Monday, August 27, 2007

Why I Do What I Do

I spent the weekend with the Boy Scouts at the annual Great Rivers Council Sporting Clays Tournament. As part of the program, boys can spend two days earning the Shotgun Shooting merit badge. This involves some serious classroom learning, safety instruction, as well as hands-on practice, and the boys know that this is no time to fool around. An educator from the Missouri Department of Conservation did the instruction, supplemented by volunteers. This was my fourth or fifth year helping with the merit badge.

We had 18 boys go through the course, and plenty of adults to help supervise the firing line. Many of the boys qualified, including two of the first-time shooters.

What really made my day was a young, slightly built boy of about 11 or 12 whom we knew could be a problem. He lacked strength in his arms and upper body, and was pretty hyperactive. Even the Remington youth shotguns were too large and heavy for him to comfortably mount. We kind of double-teamed him on the firing line and he did really well. He followed instructions and worked safely. He could only fire a couple rounds at a time before he had to take a break, but he kept at it. On his third trip to the line I heard a cheer, and looked up to see a clay target falling to the ground in several pieces. The boy had a grin on his face that I will remember for a long time. He shot a few more times, and broke three targets in a row before he simply could not go on due to fatigue. The leaders and boys high-fived him, and while he did not qualify this time, he did what many (including himself) doubted he could do. This weekend should go a long way toward increasing his confidence in himself.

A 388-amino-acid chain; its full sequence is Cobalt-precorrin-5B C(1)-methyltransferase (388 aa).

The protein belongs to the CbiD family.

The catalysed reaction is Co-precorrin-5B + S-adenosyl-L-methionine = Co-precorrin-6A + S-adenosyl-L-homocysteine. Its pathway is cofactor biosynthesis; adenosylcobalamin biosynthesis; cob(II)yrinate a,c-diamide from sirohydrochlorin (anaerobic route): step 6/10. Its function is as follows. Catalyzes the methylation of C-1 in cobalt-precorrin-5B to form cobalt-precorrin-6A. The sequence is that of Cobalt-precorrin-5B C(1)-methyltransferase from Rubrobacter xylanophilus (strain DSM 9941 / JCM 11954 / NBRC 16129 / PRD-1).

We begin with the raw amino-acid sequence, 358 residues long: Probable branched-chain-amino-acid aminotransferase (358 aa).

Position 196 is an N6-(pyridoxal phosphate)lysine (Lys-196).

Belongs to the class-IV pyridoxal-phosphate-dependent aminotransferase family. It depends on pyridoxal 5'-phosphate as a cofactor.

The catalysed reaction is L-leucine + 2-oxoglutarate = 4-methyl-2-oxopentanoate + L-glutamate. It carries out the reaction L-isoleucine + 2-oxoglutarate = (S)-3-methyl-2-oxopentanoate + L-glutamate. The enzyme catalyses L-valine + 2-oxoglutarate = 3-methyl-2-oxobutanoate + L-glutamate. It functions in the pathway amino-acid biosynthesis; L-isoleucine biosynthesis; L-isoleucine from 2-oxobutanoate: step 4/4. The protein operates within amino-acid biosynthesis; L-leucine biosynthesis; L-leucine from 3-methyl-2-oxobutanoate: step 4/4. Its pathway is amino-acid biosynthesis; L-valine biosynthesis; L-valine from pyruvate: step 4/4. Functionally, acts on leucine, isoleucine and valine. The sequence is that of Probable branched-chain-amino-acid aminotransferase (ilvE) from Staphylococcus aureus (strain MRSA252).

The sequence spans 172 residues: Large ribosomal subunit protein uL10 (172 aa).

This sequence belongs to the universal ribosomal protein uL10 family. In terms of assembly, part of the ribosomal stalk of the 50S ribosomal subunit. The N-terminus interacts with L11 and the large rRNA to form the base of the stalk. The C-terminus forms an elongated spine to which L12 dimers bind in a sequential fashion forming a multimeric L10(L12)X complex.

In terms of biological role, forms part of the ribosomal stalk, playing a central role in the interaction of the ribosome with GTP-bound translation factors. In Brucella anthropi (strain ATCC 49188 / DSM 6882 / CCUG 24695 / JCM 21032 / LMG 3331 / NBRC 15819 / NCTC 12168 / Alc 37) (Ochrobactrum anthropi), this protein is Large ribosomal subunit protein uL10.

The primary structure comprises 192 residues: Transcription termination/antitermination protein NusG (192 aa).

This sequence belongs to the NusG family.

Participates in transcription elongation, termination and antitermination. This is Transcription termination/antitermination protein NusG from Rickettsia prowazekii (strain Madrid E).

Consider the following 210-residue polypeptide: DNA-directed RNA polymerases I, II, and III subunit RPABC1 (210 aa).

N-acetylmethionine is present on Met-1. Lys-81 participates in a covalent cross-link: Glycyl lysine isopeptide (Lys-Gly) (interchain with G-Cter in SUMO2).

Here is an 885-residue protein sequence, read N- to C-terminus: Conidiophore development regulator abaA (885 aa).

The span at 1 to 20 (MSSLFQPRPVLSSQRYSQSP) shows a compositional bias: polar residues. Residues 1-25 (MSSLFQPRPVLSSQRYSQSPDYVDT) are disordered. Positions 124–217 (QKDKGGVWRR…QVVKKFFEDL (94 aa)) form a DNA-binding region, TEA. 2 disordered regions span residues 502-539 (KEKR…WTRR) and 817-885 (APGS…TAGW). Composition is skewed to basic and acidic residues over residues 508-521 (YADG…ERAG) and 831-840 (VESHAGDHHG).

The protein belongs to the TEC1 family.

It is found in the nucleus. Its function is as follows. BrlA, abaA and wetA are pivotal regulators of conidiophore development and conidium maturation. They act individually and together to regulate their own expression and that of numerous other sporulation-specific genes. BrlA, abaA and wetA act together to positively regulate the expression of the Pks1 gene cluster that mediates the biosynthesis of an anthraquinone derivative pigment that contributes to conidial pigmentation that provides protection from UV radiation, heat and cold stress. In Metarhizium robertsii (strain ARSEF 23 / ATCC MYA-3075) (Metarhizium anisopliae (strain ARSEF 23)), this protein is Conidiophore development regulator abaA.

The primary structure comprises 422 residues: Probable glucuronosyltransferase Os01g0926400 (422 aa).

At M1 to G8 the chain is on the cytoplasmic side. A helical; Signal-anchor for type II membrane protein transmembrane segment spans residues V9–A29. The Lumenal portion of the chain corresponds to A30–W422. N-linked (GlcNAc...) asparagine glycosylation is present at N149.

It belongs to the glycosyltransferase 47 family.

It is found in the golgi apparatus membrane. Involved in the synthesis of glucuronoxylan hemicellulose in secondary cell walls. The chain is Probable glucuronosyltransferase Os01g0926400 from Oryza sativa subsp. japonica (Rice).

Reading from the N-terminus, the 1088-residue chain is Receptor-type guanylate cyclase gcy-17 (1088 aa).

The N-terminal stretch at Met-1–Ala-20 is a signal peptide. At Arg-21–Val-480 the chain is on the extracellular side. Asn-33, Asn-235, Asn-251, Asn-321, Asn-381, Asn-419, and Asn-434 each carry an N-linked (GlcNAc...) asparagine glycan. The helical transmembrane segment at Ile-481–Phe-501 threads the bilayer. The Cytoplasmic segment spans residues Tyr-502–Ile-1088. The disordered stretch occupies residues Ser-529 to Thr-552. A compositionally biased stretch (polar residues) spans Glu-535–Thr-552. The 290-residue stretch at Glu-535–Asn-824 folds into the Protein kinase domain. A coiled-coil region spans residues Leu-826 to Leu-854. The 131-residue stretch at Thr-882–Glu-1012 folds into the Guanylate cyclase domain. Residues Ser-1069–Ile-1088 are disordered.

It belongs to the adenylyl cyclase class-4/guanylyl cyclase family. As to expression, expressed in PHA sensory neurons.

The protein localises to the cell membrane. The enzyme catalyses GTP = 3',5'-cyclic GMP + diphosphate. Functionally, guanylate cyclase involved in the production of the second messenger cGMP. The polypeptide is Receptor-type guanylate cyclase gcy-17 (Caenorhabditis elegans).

And this is why I am a Scout leader....

P.S. -- Sunday afternoon my son and I went out to the local rod and gun club and spent a couple hours shooting trap. It was a good afternoon for father-son activities, and we both broke well over 50% of our clay targets.


Benjamin P. Glaser said...

Boy scouts did wonders for me as young kid. It is unfortunate that it is not being promoted by local churches as well as it once was...

Denis Hancock said...

The United Methodists are by far the biggest chartering partner with the BSA, but the Presbyterians are still well-represented.

Our biggest issue here in mid-Missouri is not the churches, but the schools. Even with the University population, anti-Boy Scout feelings do not resonate with the population.

The biggest roadblock is the proliferation of school and sports activities, which have managed to invade even Sunday mornings.